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A CPI Basket Case

Macro Minute
February 28, 2023

How can a plethora of individual price changes in the economy be combined into a single number that represents the overall change in the cost of living? When building the Consumer Price Index (CPI), the Bureau of Labor Statistics (BLS) accomplishes this by figuring out (via consumer spending surveys) what a representative basket of consumer goods and services looks like. Notably, as consumer spending patterns change, the composition of this basket changes over time.

In January, the BLS announced two changes to its CPI basket. These included: (1) a change in the weights to reflect year 2021 consumption patterns — updating from the prior weights based on 2019-2020 patterns; and (2) increasing the frequency of these updates to annual versus every two years.

More frequent updates to the CPI basket can provide a more accurate picture of inflation, which is one reason why the Fed prefers to measure inflation with the Personal Consumption Expenditures (PCE) price index, where weights vary from month to month. The chained CPI is another such index that features varying weights. In contrast to the PCE and chained CPI, the CPI's fixed-weight approach can give an outdated view of spending patterns. According to the BLS, estimates of current inflation calculated with outdated spending weights tend to be higher than inflation estimates calculated with more current spending weights, because in theory, consumers tend to substitute away from goods and services that become relatively more expensive toward those that become relatively cheaper.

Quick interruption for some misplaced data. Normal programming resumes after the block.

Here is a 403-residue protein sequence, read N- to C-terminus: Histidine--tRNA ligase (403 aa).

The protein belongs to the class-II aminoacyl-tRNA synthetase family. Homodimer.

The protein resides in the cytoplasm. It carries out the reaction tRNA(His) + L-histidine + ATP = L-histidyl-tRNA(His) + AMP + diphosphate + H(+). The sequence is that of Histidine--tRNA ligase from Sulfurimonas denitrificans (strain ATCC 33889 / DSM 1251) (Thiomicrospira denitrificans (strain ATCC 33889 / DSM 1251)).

Still, the CPI remains closely watched and popularly cited. The CPI's fixed-weight approach means that historical CPI data are not revised, in contrast to varying weight approaches, which can induce revisions. As the oldest of the main price indexes in use, the CPI also forms the basis of many formal inflation-indexing arrangements such as for federal income tax brackets, Social Security cost-of-living adjustments, and private sector cost-of-living adjustments.

How much does the issue of fixed- versus varying-weight matter in terms of representing inflation? Figure 1 below compares year-over-year inflation in headline CPI, chained CPI, and the PCE price index since 2019. Headline CPI inflation has closely tracked chained CPI inflation, suggesting that the issue of consumer substitution toward cheaper alternatives may not be as important as one might think. From 2010 through 2019, headline CPI inflation was only 0.26 percentage points higher than chained CPI inflation. But it is true that the chained CPI was almost uniformly lower than headline CPI.

Figure 1 below suggests that the much larger gap between CPI inflation and PCE inflation is not driven primarily by the difference between fixed and varying weights, but rather by differences in product coverage across the two indexes. The PCE includes a much larger scope of goods and services consumed by households, including those bought on behalf of households like employer-provided health care.

Figure 1: Year-Over-Year Inflation in CPI, Chained CPI, and PCE Price Index

Chart showing year-over-year inflation in CPI, Chained CPI, and PCE Price Index.

Source: Bureau of Labor Statistics and Bureau of Economic Analysis via Haver Analytics